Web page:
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China builds world’s longest sea bridge (video)

Sun, 03 Jul 2011 00:00:00 -0700

Qingdao Jiaozhou Bay Bridge - world's longest sea bgridge

We’ve got some decent bridges in the UK. Some are pretty – Tower Bridge – and some are more practical, like the Queen Elizabeth II Dartford crossing.

Some of our bridges even seem quite big, by UK standards. The Dartford bridge makes it possible to drive around the M25 and get from Essex to Kent without using the Blackwall Tunnel or the Woolwich Ferry. And it’s got to be a half a mile long, and it took three years to complete.

All of which pales in to complete insignificance when you compare it to the newly-opened Qindao Jiaozhou Bay Bridge in China, which extends to a mammoth 26.4 miles in length – probably fifty times the length of the Queen Elizabeth II Bridge at Dartford – yet took just a year longer to complete.

The Qindao Jiaozhou Bay Bridge connects the urban part of Qingadao with the less populous are of Huangdao and cost around £1.4 billion to build, which seems something of a bargain when the Darford Bridge cost £200 million.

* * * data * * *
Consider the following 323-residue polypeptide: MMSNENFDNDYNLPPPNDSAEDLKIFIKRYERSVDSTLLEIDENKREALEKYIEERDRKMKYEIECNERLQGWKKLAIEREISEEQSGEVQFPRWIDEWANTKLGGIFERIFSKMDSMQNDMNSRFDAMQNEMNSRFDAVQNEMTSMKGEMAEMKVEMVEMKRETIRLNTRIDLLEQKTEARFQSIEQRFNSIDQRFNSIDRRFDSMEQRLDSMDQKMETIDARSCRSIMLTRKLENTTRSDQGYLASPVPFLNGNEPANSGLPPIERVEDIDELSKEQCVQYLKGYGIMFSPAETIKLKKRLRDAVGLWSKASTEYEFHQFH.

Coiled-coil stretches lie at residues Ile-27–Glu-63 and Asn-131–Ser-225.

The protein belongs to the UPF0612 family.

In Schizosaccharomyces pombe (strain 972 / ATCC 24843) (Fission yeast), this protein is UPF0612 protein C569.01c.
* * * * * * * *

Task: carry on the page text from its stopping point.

You’d have thought the Chinese would only have embarked on such a mammoth project if the bridge was a way to save an otherwise massive round-trip to get round the water obstacle. In fact, the new bridge only saves a 20 mile round trip, cutting about 20 minutes off journey times

Unsurprisingly, the Qindao Jiaozhou Bay Bridge has been recognised by Guinness as the longest sea-crossing bridge in the world, although there are dissenters to that claim.

The Americans – or at least the good Burghers of Louisiana – dispute that this is the world’s longest bridge because it curves, so in their odd logic that means it’s shorter as it’s only 16 miles as the crow flies from one end to the other. Which is a bit like saying the 400M track event doesn’t count as you’ve gone nowhere.

The Lake Pontchartrain Causeway on the other hand goes in a straight line across water covering around 24 miles from beginning to end.

Pontchartrain Causeway General Manager Carlton Dufrechou calls the Chinese a ‘Bunch of wannabes” and goes on to say that the Causeway ”…brings pride to the region. Like all Americans, you want to be the best of the best.” Sadly for Mr Dufrechou, they no longer are. The Chinese are.

But then the Chinese probably own Louisiana anyway. Along with much of the rest of America. Or however much of the US of A a trillion dollar or so buys these days.


By Cars UK